Over the last several weeks, I have found myself gravitating to French wines. Especially French red wines. My palette has been craving the earthy, mineral taste that you get with many French wines. This is the taste that comes out when the wine is balanced and there isn’t too much fruit. The fruit is there, but its subtle and the drinker can discover the taste of the soil and the earthy water that was sucked up through the vine into the fruit.
Austin Wine Merchant enabled my desire last weekend by hosting a “bang for your buck” French red wine tasting. They sampled five reds from various regions in France. All of which they found to be great value wines. Of the five wines I tasted, I loved (and bought) three of them, liked one of them, and found the fifth to be too fruity.
One of the wines I bought was a Corbières red wine from Languedoc in the south of France. One of the primary grapes of that region is Carignan, which is a commoners grape – numberous, and hearty, and usually found in table wine. This Corbières was definitely a table wine. Extremely dry and rich with minerals. It was exactly what I wanted.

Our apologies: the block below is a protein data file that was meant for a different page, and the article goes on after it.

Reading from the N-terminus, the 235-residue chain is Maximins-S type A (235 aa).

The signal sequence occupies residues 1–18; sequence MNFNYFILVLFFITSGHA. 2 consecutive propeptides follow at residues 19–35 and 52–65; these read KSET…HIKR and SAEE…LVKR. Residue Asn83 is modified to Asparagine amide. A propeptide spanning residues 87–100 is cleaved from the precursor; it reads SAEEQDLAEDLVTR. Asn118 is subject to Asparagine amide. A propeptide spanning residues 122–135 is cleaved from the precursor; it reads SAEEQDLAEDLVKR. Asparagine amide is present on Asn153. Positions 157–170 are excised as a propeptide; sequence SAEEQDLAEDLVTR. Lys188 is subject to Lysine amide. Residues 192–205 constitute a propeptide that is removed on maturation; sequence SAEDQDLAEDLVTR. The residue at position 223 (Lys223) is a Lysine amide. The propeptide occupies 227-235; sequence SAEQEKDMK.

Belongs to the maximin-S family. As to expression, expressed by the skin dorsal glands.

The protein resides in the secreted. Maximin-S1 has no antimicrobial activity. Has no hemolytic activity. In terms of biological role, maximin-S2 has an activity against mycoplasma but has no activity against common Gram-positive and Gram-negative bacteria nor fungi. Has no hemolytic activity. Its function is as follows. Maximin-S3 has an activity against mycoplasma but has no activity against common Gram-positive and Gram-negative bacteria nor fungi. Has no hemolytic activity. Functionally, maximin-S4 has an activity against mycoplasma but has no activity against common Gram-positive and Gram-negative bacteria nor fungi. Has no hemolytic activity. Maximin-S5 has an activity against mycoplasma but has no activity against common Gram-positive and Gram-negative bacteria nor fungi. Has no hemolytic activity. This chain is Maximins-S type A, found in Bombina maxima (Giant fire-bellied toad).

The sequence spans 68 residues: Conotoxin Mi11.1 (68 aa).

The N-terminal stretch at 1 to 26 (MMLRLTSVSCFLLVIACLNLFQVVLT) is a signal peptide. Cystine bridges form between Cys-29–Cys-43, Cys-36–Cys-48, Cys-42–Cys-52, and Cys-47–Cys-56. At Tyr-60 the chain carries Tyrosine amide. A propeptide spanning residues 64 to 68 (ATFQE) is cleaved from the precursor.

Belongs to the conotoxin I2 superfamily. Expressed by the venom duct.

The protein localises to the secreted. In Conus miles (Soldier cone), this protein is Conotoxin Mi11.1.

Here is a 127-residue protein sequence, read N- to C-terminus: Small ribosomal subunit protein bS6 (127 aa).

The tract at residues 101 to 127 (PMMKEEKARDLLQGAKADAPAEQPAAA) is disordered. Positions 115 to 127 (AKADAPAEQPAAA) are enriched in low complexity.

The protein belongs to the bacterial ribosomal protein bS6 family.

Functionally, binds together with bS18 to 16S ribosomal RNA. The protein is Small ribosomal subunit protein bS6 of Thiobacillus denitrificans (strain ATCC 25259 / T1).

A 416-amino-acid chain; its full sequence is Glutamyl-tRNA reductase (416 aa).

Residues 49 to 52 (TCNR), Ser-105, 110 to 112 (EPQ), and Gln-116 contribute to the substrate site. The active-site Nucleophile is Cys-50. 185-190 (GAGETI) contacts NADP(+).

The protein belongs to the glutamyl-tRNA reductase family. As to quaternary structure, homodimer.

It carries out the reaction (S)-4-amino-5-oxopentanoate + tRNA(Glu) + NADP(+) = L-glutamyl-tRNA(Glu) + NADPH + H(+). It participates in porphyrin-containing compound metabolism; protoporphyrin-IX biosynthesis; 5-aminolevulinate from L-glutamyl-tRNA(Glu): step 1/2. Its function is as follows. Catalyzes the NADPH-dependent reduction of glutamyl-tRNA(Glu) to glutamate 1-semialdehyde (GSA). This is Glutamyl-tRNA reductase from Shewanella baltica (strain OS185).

Another bottle, which I enjoyed the following evening, was from Chateau Bellevue de Rambuad in Bordeaux. I spent a long time researching this wine to try to find information on the soil around the Chateau. This wine wasn’t grown near the river, which makes it hard to determine as a right bank or left bank Bordeaux. The winery is located near the village of Pellegrue, which is about 65 km east of the town of Bordeaux. Again, this was a very earthy wine. It wasn’t as dry as the Corbières, but you could taste the soil and clay in it.
One of the reasons I do like these earthy red wines so much is that they are so good with or without food. They are perfect to enjoy while cooking because they don’t have a strong flavor that takes away from tasting the food. And at $10 each, I get all the pleasure of drinking French wine without the price that comes along with so many French wines.